Draft Prospect Can fill All Needs

The San Diego Chargers are looking for a wide receiver who can beat teams deep, and for a kick returner who can swing field position for them. When addressing these two needs during the draft, the team may be looking at one player to alleviate their problems.

Terrence Murphy comes into the NFL draft with an excellent size to speed ratio, an inspired work ethic, and four years of experience playing at Texas A&M, or "Wide Receiver U" as he calls it. With former A&M stars such as Dante Hall, Bethel Johnson and Robert Ferguson currently enjoying successful NFL careers, Murphy believes he is the next in line to make it on the pro level.

"I'm going to give you all I've got," promised Murphy. "I can catch; I can run. I can do it all. I can return kicks. I'm physical. I'll block. I'll do whatever I need to do. I think I'm all-around."

And apparently everyone in the NFL feels the same way. Murphy had private visits with the Pittsburgh Steelers, Cleveland Browns, Dallas Cowboys, and the Philadelphia Eagles, while also receiving interest from teams such as the San Diego Chargers, New York Giants, New Orleans Saints and Seattle Seahawks at the Senior Bowl.

So while coaches and scouts alike may be attracted to his sticky hands and his agility in the open field, Murphy feels it is his ability to do the little things, such as blocking, which sets him apart from the other receivers in this draft class.

"We block more than the tight ends do at practice," Murphy said, regarding how he and his fellow receivers were coached. "We catch the ball, but we're still down there hitting dummies and blocking and knocking each other on the ground. It's just something we do at A&M."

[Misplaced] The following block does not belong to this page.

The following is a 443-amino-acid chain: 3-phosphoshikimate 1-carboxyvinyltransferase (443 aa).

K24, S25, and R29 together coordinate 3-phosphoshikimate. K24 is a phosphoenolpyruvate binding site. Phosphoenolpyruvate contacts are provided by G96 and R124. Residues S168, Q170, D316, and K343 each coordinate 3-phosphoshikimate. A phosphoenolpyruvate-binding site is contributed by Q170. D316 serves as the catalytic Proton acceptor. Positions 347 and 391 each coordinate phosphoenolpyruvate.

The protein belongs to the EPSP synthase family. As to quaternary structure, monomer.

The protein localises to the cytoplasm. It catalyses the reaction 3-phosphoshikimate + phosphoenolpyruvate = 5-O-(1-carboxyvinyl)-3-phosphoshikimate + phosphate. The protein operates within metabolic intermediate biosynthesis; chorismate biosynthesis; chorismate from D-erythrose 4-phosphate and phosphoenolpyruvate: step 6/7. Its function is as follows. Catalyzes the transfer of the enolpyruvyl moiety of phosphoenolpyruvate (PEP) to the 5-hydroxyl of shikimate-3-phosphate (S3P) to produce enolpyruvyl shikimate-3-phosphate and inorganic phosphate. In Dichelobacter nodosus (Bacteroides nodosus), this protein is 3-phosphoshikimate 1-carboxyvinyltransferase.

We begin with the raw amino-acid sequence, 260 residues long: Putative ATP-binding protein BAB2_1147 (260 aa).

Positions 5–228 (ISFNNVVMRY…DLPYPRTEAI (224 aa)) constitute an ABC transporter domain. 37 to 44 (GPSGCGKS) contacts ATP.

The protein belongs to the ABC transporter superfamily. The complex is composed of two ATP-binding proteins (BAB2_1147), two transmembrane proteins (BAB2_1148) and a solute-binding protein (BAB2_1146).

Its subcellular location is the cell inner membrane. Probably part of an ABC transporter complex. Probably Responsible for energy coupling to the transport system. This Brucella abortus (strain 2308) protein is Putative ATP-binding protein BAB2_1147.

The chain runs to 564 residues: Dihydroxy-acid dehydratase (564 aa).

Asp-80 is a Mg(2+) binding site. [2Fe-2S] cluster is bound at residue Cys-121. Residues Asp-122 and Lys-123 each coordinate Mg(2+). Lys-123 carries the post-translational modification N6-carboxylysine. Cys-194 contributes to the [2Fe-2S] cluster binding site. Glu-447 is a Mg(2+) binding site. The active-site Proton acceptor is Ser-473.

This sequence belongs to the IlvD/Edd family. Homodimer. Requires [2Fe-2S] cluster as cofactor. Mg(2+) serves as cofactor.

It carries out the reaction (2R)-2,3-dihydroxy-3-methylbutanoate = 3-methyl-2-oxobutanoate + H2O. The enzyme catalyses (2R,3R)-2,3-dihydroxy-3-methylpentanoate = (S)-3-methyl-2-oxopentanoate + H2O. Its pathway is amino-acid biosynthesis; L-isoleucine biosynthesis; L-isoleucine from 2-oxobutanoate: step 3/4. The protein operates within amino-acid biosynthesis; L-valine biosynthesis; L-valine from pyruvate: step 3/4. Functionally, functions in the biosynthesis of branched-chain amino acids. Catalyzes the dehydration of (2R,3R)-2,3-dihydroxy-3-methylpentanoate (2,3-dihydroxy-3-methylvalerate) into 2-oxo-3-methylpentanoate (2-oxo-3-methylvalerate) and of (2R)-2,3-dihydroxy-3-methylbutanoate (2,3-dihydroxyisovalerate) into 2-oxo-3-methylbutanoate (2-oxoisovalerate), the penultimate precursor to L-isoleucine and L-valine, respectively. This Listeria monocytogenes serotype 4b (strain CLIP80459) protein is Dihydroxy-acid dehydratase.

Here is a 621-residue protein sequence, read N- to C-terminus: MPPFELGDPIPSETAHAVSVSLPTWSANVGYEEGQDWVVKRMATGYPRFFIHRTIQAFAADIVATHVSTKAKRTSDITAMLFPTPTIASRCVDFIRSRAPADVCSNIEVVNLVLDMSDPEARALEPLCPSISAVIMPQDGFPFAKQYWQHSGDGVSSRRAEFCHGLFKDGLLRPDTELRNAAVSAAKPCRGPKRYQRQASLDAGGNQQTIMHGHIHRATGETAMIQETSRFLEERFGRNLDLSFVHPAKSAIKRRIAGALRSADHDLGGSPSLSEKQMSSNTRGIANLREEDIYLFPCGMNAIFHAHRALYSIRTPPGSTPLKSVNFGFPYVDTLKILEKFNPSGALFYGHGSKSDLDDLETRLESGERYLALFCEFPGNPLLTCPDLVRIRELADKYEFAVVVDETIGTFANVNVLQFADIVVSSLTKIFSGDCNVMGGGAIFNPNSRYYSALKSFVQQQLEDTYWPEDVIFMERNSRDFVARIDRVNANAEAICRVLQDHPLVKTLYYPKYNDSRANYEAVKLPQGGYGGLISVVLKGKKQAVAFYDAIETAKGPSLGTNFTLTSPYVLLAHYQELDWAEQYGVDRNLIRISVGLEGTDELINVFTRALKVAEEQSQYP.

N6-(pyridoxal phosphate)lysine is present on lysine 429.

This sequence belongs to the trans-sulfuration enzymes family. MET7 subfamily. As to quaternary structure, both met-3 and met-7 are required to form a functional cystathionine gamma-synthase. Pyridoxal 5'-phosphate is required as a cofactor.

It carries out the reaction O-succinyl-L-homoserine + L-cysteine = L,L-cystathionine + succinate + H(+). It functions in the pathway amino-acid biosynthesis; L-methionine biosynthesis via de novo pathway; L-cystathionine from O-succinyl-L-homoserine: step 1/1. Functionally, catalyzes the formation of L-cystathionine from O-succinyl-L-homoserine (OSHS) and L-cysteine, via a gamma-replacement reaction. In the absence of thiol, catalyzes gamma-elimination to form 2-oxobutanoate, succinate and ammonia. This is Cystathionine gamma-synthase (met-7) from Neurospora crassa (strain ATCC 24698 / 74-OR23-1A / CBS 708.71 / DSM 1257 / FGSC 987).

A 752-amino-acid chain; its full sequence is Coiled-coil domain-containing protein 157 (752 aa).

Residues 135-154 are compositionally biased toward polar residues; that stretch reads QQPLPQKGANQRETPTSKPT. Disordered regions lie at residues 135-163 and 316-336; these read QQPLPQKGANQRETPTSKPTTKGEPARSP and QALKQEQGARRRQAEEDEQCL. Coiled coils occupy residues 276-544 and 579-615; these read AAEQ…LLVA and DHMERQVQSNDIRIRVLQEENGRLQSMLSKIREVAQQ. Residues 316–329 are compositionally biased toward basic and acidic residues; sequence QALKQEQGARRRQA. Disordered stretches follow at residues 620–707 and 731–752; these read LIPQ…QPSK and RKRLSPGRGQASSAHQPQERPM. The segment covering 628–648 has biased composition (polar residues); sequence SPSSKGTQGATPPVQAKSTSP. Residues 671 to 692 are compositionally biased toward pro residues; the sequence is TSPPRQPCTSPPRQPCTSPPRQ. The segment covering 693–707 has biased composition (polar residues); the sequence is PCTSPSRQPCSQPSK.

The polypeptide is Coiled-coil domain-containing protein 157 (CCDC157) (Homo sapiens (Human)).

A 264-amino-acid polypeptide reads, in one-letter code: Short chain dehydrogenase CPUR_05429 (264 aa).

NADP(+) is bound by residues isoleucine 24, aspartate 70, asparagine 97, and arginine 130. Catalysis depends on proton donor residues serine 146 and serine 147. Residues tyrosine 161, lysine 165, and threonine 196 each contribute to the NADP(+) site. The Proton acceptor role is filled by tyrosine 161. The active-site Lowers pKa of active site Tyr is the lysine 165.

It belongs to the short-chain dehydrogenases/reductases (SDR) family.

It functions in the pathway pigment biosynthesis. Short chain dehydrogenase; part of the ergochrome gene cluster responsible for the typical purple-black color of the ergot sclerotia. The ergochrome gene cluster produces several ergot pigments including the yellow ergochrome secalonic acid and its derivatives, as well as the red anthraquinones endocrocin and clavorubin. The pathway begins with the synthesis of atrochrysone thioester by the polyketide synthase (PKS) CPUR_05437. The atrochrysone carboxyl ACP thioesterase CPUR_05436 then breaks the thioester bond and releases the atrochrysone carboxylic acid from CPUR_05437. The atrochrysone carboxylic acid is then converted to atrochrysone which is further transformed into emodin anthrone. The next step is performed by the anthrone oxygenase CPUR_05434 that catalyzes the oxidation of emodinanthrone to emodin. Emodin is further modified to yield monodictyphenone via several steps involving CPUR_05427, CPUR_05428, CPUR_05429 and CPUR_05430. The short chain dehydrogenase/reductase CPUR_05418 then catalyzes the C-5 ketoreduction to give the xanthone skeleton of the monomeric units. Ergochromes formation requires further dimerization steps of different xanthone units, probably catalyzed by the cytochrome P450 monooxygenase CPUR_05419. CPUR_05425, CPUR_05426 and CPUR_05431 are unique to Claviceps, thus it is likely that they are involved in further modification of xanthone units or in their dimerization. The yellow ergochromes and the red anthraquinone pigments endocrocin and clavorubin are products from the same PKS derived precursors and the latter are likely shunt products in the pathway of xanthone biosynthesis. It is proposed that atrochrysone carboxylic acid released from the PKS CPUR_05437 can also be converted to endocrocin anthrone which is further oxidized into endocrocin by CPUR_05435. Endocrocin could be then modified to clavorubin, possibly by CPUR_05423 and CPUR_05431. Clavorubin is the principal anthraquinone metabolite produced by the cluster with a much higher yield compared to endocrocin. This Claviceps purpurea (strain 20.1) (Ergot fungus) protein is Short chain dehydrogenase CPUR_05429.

He certainly has the build for it. Murphy checks in at six feet tall and 202 lbs., which is even more impressive given the fact that he can run a 4.45 forty. That, combined with his rare athleticism, makes him a complete receiver. He has the speed to beat opposing cornerbacks deep, and the size to create mismatches against smaller corners, should he line up in the slot.

It comes as no surprise that he is such an all-around player, as the two NFL stars he most admires fit that description as well.

"I think Jerry Rice and Torry Holt," said Murphy, when asked about the receivers he looks up to. "It's not about their play. It's what they do off the field. They also work real hard. I think that's the big thing about me is that I work my butt off."

A player with this kind of desire and dedication fits right into the Marty Schottenheimer mold. The Chargers have rebuilt their team with hard working, high characters players, and Murphy surely fits the description.

Though his senior numbers were not spectacular, 56 receptions for 721 yards and three scores, he has proven to teams that he can impact a game in other ways as well. In addition to providing solid blocking and a contagious work ethic, Murphy can provide help on kick returns as well.

"Everybody just thinks we just run the option all of the time," said Murphy of the A&M offensive scheme, one of the causes for his limited receiving stats, "but we can also catch and return kicks too."

With such a comprehensive skill set, Terrence Murphy can help a lot of teams in a lot of ways. It would likely cost the Chargers the second of their first-round selections to land this rising prospect, but if he can come in and deliver as a kick returner while rounding out an already deep wide receiver corps, well then the 28th pick in the draft would be a small price to pay.

Michael Lombardo can be reached at Lombardo@sandiegosports.net


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